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December 2016

Science and Industry Museum acquires Alan Turing pardon campaign objects for The Science Museum Group collection

Categories: Broadcast and Media

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Creative and Media, Digital and Technology

The Science and Industry Museum in Manchester has added objects to the Science Museum Group Collection from the 2012 campaign to posthumously pardon mathematician, Alan Turing, in order to save them for the nation. 

Objects include placards carried by campaigners at Manchester’s Gay Pride Parade, a framed Private Members’ bill, and badges and beer mats given out to raise awareness of the cause. 

Intrinsically linked to Manchester – a city where some of his most important work took place and where he was Deputy Director of Manchester University’s Computing Machine Laboratory, Turing was a pioneer of modern computing and his work with the British Intelligence Service at Bletchley Park during World War II led to the breaking of the German Enigma machine. Despite his astonishing contributions, he was convicted for gross indecency in 1952, at a time when homosexuality was illegal in the UK. 

In 2012, a campaign spearheaded by then Liberal Democrat MP for Manchester Withington, John Leech, and backed by numerous influential scientists and politicians as well as the Science Museum Group, fought for the overturning of Turing's gross indecency conviction. This led to a royal pardon in 2013 and the government acknowledging the discriminatory and unjust treatment Alan Turing received under the laws of the time.  

After further petitioning, four years later, the government introduced ‘Turing’s Law’, which pardoned thousands of other men convicted under historical anti-gay laws in Britain.  

MP John Leech said:

“ I’m delighted that the Science and Industry Museum is celebrating Alan Turing and his heroic work whilst faithfully underscoring his unjust treatment.

“ When our campaign to pardon Turing, and the 75,000 other men and women convicted of homosexuality, began over a decade ago, I could never have imagined that I would see our campaign materials in a museum. It really does feel like the final piece in the puzzle of what has been an exhausting and emotional ten years. It is a fitting tribute to a man whose work undoubtedly changed the course of history.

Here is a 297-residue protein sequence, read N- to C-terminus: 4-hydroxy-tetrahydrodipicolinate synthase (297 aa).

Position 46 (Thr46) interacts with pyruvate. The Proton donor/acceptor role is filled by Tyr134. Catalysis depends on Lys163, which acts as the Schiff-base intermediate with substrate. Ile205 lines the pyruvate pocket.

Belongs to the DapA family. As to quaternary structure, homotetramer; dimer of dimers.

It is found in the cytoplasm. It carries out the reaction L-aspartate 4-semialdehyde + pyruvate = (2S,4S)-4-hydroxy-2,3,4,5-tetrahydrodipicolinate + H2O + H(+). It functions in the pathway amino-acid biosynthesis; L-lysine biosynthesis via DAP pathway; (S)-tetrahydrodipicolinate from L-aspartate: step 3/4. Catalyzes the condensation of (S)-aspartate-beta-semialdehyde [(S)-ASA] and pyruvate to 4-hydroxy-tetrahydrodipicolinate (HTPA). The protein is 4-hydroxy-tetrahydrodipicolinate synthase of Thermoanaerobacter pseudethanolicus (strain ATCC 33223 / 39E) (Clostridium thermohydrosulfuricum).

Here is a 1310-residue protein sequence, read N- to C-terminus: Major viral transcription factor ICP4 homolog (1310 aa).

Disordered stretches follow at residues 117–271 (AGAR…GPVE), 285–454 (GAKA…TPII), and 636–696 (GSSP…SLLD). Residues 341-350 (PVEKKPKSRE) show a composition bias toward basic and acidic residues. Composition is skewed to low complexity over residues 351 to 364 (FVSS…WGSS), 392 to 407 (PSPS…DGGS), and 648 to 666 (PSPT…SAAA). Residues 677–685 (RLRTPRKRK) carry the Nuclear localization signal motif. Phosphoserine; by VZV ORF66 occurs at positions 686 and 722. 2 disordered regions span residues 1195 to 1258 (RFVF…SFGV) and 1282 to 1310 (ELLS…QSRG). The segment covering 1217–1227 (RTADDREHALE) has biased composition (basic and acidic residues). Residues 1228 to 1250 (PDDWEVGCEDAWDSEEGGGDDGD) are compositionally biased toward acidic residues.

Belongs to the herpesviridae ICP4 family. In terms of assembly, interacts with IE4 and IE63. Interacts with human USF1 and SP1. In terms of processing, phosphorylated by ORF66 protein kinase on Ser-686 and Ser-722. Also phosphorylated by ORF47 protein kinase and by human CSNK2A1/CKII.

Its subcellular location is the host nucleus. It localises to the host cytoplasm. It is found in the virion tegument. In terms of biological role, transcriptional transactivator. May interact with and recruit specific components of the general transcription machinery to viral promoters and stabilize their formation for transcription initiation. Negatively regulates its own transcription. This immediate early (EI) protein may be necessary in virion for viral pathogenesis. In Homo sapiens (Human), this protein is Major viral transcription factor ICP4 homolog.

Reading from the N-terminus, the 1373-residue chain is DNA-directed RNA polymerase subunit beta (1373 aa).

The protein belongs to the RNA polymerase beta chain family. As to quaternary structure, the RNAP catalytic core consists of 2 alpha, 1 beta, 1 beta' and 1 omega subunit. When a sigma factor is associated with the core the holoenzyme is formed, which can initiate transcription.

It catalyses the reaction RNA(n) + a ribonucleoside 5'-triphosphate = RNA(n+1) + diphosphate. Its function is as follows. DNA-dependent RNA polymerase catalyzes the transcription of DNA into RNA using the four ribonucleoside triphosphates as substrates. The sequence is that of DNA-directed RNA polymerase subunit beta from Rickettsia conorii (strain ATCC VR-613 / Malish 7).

“ I hope that by adding our items to the Science Museum Group Collection, it will serve as a stark and frankly painful reminder of what we lost in Turing, and what we risk when we allow that kind of hateful ideology to win.

“ I’m grateful to the museum for choosing to recognise Turing, our campaign and I’m overwhelmed that this is finally coming to a positive end. I’d also like to thank everyone across Parliament, Manchester, all my colleagues and friends who joined our fight — I know that this too will be a deeply profound and emotional day for you.

The Alan Turing pardon campaign items have been added to the Science Museum Group Collection, which provides a permanent record of the impact of science, technology, engineering, and medicine on our lives. The material joins objects relating to some of Turing’s most significant achievements in mathematics and computing, including the 'Pilot ACE' – the world’s first general purpose computer, archive material and components from the Ferranti Mark 1.  

Katherine Belshaw, Senior Curator at the Science and Industry Museum added: “We are very glad to add these items to our collection. Alan Turing was one of the 20th century’s most influential thinkers. As well as celebrating his achievements in mathematics and computing, it is equally important that we tell the story of the discrimination he faced in his lifetime, and the campaign that led to the overturning of his wrongful conviction. 

“Here at the Science and Industry Museum we are proud of the city’s connection to Turing and in 2019, we were honoured to host the unveiling of the new £50 note on which he features. This new collection will enable us to tell a more complete story about Turing’s life and the discrimination he faced and show how the legacy of his life—and suffering—stretches beyond his achievements in mathematics and computing.  

Material from the Alan Turing collection will go on display in a future gallery at the Science and Industry Museum and is available now to explore via the Science Museum Group's online collection

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